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Facts About Pearls

The Martha Stewart Show, January January Winter 2007 2007

-Pearls are created by living creatures called mollusks.

-Any mollusk that produces a shell can produce a pearl. However, naturally occurring pearls are rare, found in about one out of every 10,000 animals.

-Pearls form when an irritant, such as a food particle or a piece of a shell, becomes trapped in the mollusk. The animal senses this and coats it with layers of nacre, also known as mother-of-pearl, which is the same material used to build its shell.

-The crystalline structure of nacre reflects light in a unique way, giving "nacreous" pearls their high luster.

-A pearl's size and shape depend on the species of mollusk that produced it, how long it took to form, the size and shape of the nucleus, and where the pearl formed inside the animal.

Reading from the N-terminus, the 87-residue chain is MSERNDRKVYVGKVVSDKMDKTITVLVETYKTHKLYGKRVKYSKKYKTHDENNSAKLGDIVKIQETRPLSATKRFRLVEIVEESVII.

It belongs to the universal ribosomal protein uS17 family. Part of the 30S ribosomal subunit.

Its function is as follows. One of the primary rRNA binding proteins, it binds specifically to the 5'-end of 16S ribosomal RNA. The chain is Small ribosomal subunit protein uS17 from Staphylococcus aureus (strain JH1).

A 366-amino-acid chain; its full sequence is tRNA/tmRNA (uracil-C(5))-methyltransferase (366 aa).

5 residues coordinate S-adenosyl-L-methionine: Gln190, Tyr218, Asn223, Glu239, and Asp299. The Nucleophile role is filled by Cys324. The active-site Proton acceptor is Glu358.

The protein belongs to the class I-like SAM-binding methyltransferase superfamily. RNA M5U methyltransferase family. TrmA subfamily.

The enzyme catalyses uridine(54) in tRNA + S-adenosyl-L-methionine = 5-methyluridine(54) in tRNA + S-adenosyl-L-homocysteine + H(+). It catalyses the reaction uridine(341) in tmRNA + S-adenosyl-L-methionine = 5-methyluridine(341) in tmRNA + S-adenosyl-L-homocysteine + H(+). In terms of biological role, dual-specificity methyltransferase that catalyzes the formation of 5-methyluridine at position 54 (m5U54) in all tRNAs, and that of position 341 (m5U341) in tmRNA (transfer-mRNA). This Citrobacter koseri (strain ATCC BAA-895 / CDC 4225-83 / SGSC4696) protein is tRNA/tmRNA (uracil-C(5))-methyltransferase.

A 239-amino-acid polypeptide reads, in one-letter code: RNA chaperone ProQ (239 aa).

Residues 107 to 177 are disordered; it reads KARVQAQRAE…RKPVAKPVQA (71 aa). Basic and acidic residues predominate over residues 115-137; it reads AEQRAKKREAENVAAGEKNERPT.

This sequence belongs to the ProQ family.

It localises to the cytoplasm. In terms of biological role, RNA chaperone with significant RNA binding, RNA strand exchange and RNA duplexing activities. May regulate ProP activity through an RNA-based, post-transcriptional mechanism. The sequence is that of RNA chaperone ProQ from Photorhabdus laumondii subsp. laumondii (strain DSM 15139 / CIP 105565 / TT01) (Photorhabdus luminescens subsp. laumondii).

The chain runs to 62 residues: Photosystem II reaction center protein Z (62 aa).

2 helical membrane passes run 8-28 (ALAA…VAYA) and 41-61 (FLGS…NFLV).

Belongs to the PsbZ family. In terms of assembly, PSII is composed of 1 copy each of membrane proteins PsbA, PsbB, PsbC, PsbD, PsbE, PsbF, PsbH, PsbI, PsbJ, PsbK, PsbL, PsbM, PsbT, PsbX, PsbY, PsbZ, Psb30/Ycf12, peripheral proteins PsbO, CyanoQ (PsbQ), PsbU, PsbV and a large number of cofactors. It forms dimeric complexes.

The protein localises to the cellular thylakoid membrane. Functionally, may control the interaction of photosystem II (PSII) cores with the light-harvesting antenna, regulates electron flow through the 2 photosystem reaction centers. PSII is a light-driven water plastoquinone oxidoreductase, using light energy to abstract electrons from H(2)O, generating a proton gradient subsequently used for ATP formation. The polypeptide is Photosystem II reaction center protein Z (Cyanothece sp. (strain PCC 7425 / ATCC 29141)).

-The cultured pearl industry (inseminating mollusks with a seed) has developed techniques to produce pearls.

-Since the introduction of the cultured pearl in the early 1900s by Japanese inventor Kokichi Mikimoto, pearls are available to the average person.

-More pearls are produced now than at any time in human history.

-Since pearls are the product of a biological process, the surface often has minor irregularities.

-When purchasing pearls, consider luster, size, shape, color, and surface.

-Pearls occur naturally in a wide array of colors, ranging from white or gold to purple or black, depending on the type of mollusk that produced the pearl and the environment.

-Because every pearl is different, it could take 10 years to make a necklace by matching pearls.

-Make sure your hair spray and perfume are dry before you put on your pearls because the chemicals can damage them.

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